Rain contains radioactive material
By Kim Rahn
From parents of kindergartners to office workers, the entire nation was gripped by concerns over “radioactive rain,” Thursday, when traces of radioactive material were detected in rainwater on Jeju Island.
The authorities went all out to allay public fears, but the detection, albeit minuscule, made people nervous as they braced themselves for rainfall nationwide. They went to schools and offices armed with umbrellas, raincoats and boots.
The Korea Institute of Nuclear Safety (KINS) said radioactive iodine and cesium were found in rainwater collected in the early morning at a checkpoint on the island. The concentration level of iodine-131 was 2.02 becquerels per liter (Bq/l), that of cesium-137, 0.538 Bq/l, and that of cesium-134, 0.333 Bq/l.
KINS officials said the levels were too low — almost negligible — to pose any serious health risks. “Even if a person drinks 2 liters of such rainwater every day for a year, the exposure concentration level will be 0.037 millisievert (mSv), far lower than the 1 mSv government safety standard,” a KINS official said.
However, the level of iodine this time was six times more than Monday’s 0.357 Bq/l reading.
KINS shortened the air examination interval at Jeju’s checkpoint Tuesday to three hours from the usual 24 over the possibility that radioactive substances from the Fukushima plant in Japan may be being deposited on Korea.
No harm to humans
Other government agencies also emphasized the low level of radioactivity, saying the rain was not harmful to humans.
“We have westerly winds prevailing, and it is unlikely the air above Fukushima containing radioactive substances has come directly to Korea. So we see the rain as not harmful to human beings,” Lee Ho-young, the prime minister’s secretary, said after a meeting of related ministries.
Lee said the government has examined food products imported from Japan and will continue to do so, adding all 1,450 samples so far have proven to be radioactivity-free.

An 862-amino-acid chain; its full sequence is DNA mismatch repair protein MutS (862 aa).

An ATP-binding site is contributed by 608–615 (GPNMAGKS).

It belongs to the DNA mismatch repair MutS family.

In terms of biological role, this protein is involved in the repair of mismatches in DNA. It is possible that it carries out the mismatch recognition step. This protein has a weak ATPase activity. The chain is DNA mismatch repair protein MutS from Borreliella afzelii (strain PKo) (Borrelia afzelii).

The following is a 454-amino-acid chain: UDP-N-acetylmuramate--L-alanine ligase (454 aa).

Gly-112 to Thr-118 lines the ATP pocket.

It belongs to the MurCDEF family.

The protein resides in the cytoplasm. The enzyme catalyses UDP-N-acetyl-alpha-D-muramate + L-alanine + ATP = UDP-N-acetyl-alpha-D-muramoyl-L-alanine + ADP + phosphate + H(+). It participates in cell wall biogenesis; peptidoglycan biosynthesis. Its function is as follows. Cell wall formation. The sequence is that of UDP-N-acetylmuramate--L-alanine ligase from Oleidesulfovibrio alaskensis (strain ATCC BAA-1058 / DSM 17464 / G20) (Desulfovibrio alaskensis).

Regarding cooperation with the Japanese government he said Tokyo responded positively to Korea’s proposal to dispatch researchers to Japan. Lee said Korea, Japan and China will seek to form a council on the issue.
Despite the government stressing the “harmlessness” of the rain, people were covered in rainproof gear.
Some schools closed
Following the news that minuscule radioactive substances were detected on Jeju, people in all parts of the country carried umbrellas to work or school even though the rainfall was light.
Parents had their children not only use umbrellas but also wear raincoats, rubber boots and even masks. Some of them gave their children a ride to school, with streets near schools congested.
In Gyeonggi Province, about 130 pre-, elementary and middle schools were closed after the regional educational office allowed school heads to close them if they deemed it necessary. More than 40 others shortened school hours.
“We allowed the closure because parents were concerned about their children’s health regardless of whether the rain was really harmful or not,” a staffer at the office said.
Other schools just canceled outdoor activities.
The Ministry of Education, Science and Technology urged regional offices to refrain from knee-jerk responses to any possible risk.